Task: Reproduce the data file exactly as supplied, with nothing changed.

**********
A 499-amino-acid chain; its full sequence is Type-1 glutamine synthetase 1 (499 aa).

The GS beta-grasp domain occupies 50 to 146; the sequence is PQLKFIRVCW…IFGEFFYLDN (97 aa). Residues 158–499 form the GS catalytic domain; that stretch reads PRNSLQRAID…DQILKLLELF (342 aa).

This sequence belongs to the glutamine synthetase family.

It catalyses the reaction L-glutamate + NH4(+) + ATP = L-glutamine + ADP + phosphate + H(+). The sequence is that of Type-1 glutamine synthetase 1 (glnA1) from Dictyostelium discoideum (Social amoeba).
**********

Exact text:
A 499-amino-acid chain; its full sequence is Type-1 glutamine synthetase 1 (499 aa).

The GS beta-grasp domain occupies 50 to 146; the sequence is PQLKFIRVCW…IFGEFFYLDN (97 aa). Residues 158–499 form the GS catalytic domain; that stretch reads PRNSLQRAID…DQILKLLELF (342 aa).

This sequence belongs to the glutamine synthetase family.

It catalyses the reaction L-glutamate + NH4(+) + ATP = L-glutamine + ADP + phosphate + H(+). The sequence is that of Type-1 glutamine synthetase 1 (glnA1) from Dictyostelium discoideum (Social amoeba).